The messages from our popular culture about gender have changed so rapidly over the past ten years, it’s hard to know how Christians should respond when their neighbors, co-workers, and family members suddenly announce they are gender-fluid or trans. Sprinkle writes as a Christian academic who has many friends who are at various points on the gender spectrum. He helps us understand how to communicate in a loving, respectful way without compromising biblical truth.

The Righteous Mind: Why Good People are Divided by Politics and Religion, Jonathan Haidt

Don’t let the title fool you. This is not a Christian book. Haidt is a well known social psychologist who is very good at communicating with ordinary non-psychologists like us. The main takeaway from this book is Haidt’s image of the Elephant and the Rider. Here’s my short version: When we’re talking to someone (in person or online) about politics or religion, we make what we think are fool-proof arguments, and cannot understand why they stubbornly hold onto their beliefs. Haidt’s theory is that the rational part of our brain (the part that carefully weighs arguments according to the evidence) is like a man riding an elephant. He has some influence over the direction he travels, but in the end, that elephant is going to go where he wants. So what is the elephant? Our intuition–the stuff inside us we don’t ever think about, and may not even be aware of–like our hidden prejudices and presuppositions, our loyalties to the groups we belong to, experiences we’ve had (“The Christians at my high school were judgmental jerks, therefore Christianity is a lie”). There’s a lot more in the book (and I certainly don’t agree with Haidt’s theory of how religion began). But Haidt helped me see that changing someone’s mind is more about building a relationship with them than it is about arguing, debating, and sending them internet memes.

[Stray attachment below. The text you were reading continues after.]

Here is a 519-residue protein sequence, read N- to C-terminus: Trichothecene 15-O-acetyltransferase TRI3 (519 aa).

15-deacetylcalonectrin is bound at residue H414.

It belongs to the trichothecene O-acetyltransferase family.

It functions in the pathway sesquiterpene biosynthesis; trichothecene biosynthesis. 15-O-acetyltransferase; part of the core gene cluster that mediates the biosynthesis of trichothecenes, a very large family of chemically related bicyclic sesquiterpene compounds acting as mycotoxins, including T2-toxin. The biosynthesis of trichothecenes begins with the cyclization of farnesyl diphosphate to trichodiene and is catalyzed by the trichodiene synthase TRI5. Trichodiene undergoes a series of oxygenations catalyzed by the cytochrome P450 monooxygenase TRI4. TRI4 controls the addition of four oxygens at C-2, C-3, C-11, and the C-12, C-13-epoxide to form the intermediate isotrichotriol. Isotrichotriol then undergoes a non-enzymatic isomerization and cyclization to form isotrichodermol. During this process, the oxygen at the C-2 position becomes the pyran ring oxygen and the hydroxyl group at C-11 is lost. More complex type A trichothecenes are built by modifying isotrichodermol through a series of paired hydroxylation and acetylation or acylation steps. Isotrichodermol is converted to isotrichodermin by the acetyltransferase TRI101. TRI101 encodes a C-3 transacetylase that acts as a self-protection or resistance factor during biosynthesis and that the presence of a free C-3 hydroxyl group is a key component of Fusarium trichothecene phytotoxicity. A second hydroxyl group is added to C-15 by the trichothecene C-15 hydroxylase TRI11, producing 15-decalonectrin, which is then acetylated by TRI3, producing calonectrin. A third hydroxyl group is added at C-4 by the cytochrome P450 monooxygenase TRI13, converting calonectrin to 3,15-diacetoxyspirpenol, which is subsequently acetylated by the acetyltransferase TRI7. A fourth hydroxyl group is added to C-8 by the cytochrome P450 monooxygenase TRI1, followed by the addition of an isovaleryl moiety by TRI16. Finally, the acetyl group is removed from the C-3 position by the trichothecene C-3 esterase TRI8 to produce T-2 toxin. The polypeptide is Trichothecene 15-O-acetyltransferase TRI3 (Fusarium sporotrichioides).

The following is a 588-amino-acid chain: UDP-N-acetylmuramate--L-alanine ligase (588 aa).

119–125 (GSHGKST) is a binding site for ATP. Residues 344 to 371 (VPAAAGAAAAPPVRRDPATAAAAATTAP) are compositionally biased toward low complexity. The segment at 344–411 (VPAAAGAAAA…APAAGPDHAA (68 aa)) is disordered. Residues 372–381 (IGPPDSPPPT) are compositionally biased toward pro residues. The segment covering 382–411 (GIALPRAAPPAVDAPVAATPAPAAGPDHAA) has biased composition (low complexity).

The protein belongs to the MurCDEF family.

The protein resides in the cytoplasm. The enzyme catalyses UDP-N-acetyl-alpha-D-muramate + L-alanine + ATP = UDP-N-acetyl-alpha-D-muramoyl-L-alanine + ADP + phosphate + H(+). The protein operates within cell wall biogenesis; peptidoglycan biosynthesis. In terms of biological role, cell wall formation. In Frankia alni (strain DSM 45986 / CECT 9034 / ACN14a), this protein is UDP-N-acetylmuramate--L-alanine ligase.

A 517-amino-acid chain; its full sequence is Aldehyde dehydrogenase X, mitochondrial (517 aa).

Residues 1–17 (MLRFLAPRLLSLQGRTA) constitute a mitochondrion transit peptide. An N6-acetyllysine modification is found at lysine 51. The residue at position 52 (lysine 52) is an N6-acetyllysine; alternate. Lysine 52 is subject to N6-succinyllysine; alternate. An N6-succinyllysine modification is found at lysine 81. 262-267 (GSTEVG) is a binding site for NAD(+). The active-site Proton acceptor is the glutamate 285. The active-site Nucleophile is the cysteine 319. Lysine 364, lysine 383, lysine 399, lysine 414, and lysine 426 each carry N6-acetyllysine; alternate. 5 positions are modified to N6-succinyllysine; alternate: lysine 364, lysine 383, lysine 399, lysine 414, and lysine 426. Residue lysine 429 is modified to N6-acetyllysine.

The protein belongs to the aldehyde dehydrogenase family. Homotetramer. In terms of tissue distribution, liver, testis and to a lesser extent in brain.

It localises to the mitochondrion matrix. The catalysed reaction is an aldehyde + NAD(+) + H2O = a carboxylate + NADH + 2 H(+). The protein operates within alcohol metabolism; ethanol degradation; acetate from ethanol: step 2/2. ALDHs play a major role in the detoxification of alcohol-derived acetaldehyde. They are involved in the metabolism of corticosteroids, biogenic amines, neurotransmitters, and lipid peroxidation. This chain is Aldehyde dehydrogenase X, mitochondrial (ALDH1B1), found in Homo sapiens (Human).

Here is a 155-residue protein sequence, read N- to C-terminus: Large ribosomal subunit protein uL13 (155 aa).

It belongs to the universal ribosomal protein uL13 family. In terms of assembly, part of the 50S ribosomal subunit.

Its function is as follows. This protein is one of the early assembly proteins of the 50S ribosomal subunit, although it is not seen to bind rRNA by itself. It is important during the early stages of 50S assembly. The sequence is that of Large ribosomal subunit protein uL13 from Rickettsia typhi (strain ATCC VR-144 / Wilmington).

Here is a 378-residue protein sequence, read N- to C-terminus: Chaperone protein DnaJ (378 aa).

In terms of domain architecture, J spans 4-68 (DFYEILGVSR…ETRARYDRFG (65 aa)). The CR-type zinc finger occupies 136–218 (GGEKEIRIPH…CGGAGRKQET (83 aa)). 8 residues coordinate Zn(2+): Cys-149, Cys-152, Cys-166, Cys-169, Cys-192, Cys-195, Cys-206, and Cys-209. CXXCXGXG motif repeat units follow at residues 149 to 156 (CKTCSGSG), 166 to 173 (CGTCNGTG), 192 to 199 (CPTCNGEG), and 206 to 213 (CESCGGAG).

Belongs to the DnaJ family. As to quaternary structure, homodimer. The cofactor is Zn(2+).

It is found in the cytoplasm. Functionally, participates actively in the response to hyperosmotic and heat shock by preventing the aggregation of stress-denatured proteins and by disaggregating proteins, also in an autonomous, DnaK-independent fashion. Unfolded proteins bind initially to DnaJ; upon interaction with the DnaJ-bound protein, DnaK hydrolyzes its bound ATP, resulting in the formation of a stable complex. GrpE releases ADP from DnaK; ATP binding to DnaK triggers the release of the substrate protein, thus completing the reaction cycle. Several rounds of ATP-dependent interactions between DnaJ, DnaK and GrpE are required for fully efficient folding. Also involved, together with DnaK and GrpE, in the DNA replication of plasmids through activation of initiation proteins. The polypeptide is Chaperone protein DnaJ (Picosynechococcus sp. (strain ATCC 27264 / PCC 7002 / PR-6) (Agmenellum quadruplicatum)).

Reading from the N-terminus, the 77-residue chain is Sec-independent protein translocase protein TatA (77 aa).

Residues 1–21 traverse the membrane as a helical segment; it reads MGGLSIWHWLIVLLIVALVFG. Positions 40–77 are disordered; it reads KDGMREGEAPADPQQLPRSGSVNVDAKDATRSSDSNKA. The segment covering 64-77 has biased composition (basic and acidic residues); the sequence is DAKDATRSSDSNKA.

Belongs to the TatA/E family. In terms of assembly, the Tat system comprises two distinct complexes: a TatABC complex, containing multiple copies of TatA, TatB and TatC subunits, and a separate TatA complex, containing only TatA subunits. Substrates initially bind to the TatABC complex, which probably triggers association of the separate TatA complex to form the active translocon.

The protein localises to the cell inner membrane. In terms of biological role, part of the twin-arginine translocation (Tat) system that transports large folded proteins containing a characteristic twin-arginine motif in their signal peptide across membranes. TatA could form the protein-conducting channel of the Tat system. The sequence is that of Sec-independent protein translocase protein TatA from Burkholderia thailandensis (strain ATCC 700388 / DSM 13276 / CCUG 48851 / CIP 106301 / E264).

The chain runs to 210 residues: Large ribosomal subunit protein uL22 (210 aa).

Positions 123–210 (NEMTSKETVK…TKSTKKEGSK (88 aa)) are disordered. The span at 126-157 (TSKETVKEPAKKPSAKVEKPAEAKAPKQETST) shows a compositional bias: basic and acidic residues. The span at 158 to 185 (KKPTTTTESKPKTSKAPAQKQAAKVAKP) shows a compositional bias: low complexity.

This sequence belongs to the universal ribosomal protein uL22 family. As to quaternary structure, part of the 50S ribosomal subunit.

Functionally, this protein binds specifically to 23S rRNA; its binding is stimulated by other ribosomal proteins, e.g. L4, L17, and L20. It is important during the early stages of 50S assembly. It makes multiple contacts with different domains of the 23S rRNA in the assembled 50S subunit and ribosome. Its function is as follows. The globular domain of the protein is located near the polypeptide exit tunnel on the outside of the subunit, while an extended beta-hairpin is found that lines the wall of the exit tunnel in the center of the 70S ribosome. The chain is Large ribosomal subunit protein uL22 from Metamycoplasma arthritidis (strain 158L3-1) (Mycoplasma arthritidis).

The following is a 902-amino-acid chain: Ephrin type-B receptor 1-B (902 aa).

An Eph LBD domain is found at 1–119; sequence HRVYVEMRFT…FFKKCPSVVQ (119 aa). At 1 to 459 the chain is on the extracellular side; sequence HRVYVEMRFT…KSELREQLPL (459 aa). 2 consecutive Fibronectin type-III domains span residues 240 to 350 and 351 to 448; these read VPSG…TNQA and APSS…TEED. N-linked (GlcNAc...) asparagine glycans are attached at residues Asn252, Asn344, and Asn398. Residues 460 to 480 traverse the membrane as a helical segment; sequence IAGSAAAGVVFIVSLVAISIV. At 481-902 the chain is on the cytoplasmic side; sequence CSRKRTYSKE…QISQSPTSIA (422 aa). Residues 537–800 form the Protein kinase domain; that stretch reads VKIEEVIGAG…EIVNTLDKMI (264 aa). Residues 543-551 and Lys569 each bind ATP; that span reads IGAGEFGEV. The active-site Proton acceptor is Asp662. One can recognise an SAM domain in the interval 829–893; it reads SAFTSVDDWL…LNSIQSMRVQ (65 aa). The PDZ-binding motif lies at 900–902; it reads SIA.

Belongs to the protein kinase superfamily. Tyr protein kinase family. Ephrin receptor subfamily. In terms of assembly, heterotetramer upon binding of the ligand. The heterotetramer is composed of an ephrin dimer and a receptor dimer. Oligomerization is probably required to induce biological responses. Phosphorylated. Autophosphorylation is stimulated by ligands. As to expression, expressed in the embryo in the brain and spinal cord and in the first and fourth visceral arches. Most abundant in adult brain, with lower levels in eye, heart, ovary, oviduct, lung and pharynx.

The Rise and Fall of Mars Hill (podcast), Mike Cosper